While not native to Massachusetts and especially eastern Massachusetts, black bears have been making frequent appearances in areas formerly un-beared. A juvenile black bear who most likely wandered down from New Hampshire has been in the news for a few years now, showing up in Wareham, Plymouth and various spots in Britstol County. His appearance in the Cedarville section of Plymouth should have told all but the most ignorant that it was only a matter of time before he crossed the Canal somehow.

Anywho... now Cape Cod has a bear of our very own. Of course, we knew we had to hunt, find, and interview this bear.

The key to finding bears is to think like a bear. Of course, I'm a sportswriter, so my only nomme de guerre, as I think it increases my Q rating. I may be the most well-known creature on Cape Cod, now that Ted has passed.

S: The things you learn in the forest... How did you come to Cape Cod?

D: I actually came over last winter. I was ranging from Wareham to Plymouth for a spell after I left the den up in New Hamster, but Wareham was a little dangerous for me, so I swam across the Canal (black bears are ridiculously good swimmers, and swim for both hunting and recreation) and cut through the military base.

S: Did you hibernate here?

D: Just because I had come this far, I roamed down to Hyannis Port and forced my way into one of the guest houses on the Kennedy Compound. It was a fairly warm winter, so I didn't bother hibernatiing.

S: No one noticed you at the Compound?

D: One of the maids kept calling me "Governor Schwarzenegger," and she seemed so earnest that I didn't have the heart to tell her, let alone kill and eat her.

S: Do you eat a lot of humans?

D: I try not to. You people don't really have a lot of meat on you, and marrow isn't really the tastiest snack. I did get desperate a few times, and devoured a few transients.... All bears love a little "homeless" cooking, ho ho ho.

I do prefer dark meat, so most of your readers (Barnstable is 92% white, Barnstable County even more so) should be safe.

S: Do you intend to live here permanently?

D:  I actually tried to go off-Cape to see my Momma Bear on Mother's Day, but I saw all that traffic on the Sagamore Bridge and said, "Funk that."

Excuse my profanity, but I was quoting myself directly.

S: Since you can kill me with an offhand paw swipe, I'll let that one slide. How are you enjoying Cape Cod so far?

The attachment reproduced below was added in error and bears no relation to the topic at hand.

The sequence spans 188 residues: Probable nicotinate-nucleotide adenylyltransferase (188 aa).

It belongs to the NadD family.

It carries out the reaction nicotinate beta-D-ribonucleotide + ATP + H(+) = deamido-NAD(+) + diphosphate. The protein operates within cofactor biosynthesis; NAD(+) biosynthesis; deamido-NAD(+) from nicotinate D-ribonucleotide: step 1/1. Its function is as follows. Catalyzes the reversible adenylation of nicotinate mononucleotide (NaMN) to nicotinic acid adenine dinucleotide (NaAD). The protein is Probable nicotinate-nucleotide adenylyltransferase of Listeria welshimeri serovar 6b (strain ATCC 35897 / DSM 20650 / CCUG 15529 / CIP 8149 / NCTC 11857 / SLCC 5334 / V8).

D: It's a bit slow in the winter, but things are looking up now. I'm psyched for Bear Week in Provincetown.

S: Do you plan to fight the Great White Shark in Chatham?

D: Oh, hell yeah. There's only room for one apex predator on Cape Cod, and I need those pic-a-nic baskets. All the cool sharks are in San Francisco anyhow. I'd beat his monkey ass.

S: What plans do you have for your Cape Cod summer?

D: I have to do the Barnstable County Fair, and I plan to bum-rush the Buzzards Bay Scallop Festival at the end of the summer. From there, I'll go to Carver and fatten up on cranberries before the Long Winter's Nap.

S: Do you resent Yogi Bear's fame?

D: As far as that goes, I'm an I Don't Care Bear. I'll whip his ass, too.

S: Sounds like you have a busy summer planned. I hope you enjoy your time here.

D: Than you, Stacey... I'll try to pop by and visit you in Duxbury on my way back to the mainland.

CapeCodToday.com welcomes thoughtful comments and the varied opinions of our readers. We are in no way obligated to post or allow comments that our moderators deem inappropriate. We reserve the right to delete comments we perceive as profane, vulgar, threatening, offensive, racially-biased, homophobic, slanderous, hateful or just plain rude. Commenters may not attack or insult other commenters, readers or writers. Commenters who persist in posting inappropriate comments will be banned from commenting on CapeCodToday.com.